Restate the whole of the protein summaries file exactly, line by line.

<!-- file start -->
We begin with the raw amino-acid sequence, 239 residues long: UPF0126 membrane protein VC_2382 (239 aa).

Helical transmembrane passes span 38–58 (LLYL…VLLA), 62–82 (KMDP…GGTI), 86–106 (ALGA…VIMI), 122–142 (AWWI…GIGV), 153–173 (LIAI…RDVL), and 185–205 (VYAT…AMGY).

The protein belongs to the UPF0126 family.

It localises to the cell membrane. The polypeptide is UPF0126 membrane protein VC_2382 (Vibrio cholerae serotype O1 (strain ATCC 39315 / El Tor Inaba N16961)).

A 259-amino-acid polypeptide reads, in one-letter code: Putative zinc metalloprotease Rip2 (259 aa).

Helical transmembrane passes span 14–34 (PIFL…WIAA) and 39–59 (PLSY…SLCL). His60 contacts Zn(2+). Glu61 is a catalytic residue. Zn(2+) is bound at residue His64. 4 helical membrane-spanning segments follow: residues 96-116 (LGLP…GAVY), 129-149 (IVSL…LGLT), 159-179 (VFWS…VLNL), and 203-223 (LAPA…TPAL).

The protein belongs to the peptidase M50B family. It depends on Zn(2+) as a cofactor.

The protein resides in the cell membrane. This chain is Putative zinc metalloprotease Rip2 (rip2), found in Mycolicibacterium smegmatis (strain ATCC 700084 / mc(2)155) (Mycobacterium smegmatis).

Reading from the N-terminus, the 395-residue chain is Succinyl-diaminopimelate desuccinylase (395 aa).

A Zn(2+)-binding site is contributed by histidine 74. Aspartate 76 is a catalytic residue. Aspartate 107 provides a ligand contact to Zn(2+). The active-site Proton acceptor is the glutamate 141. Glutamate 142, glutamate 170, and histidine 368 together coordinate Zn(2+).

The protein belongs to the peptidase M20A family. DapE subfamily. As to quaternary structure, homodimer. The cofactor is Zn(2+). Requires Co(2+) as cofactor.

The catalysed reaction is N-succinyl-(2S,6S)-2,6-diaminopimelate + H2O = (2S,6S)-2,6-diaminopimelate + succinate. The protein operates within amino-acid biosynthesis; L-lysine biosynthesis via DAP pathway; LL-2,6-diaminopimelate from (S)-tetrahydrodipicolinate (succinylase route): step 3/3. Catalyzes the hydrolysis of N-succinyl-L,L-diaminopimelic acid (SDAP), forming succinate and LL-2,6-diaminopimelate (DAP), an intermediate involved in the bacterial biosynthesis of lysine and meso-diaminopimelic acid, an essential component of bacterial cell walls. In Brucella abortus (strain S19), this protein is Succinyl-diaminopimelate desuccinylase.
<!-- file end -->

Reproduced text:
We begin with the raw amino-acid sequence, 239 residues long: UPF0126 membrane protein VC_2382 (239 aa).

Helical transmembrane passes span 38–58 (LLYL…VLLA), 62–82 (KMDP…GGTI), 86–106 (ALGA…VIMI), 122–142 (AWWI…GIGV), 153–173 (LIAI…RDVL), and 185–205 (VYAT…AMGY).

The protein belongs to the UPF0126 family.

It localises to the cell membrane. The polypeptide is UPF0126 membrane protein VC_2382 (Vibrio cholerae serotype O1 (strain ATCC 39315 / El Tor Inaba N16961)).

A 259-amino-acid polypeptide reads, in one-letter code: Putative zinc metalloprotease Rip2 (259 aa).

Helical transmembrane passes span 14–34 (PIFL…WIAA) and 39–59 (PLSY…SLCL). His60 contacts Zn(2+). Glu61 is a catalytic residue. Zn(2+) is bound at residue His64. 4 helical membrane-spanning segments follow: residues 96-116 (LGLP…GAVY), 129-149 (IVSL…LGLT), 159-179 (VFWS…VLNL), and 203-223 (LAPA…TPAL).

The protein belongs to the peptidase M50B family. It depends on Zn(2+) as a cofactor.

The protein resides in the cell membrane. This chain is Putative zinc metalloprotease Rip2 (rip2), found in Mycolicibacterium smegmatis (strain ATCC 700084 / mc(2)155) (Mycobacterium smegmatis).

Reading from the N-terminus, the 395-residue chain is Succinyl-diaminopimelate desuccinylase (395 aa).

A Zn(2+)-binding site is contributed by histidine 74. Aspartate 76 is a catalytic residue. Aspartate 107 provides a ligand contact to Zn(2+). The active-site Proton acceptor is the glutamate 141. Glutamate 142, glutamate 170, and histidine 368 together coordinate Zn(2+).

The protein belongs to the peptidase M20A family. DapE subfamily. As to quaternary structure, homodimer. The cofactor is Zn(2+). Requires Co(2+) as cofactor.

The catalysed reaction is N-succinyl-(2S,6S)-2,6-diaminopimelate + H2O = (2S,6S)-2,6-diaminopimelate + succinate. The protein operates within amino-acid biosynthesis; L-lysine biosynthesis via DAP pathway; LL-2,6-diaminopimelate from (S)-tetrahydrodipicolinate (succinylase route): step 3/3. Catalyzes the hydrolysis of N-succinyl-L,L-diaminopimelic acid (SDAP), forming succinate and LL-2,6-diaminopimelate (DAP), an intermediate involved in the bacterial biosynthesis of lysine and meso-diaminopimelic acid, an essential component of bacterial cell walls. In Brucella abortus (strain S19), this protein is Succinyl-diaminopimelate desuccinylase.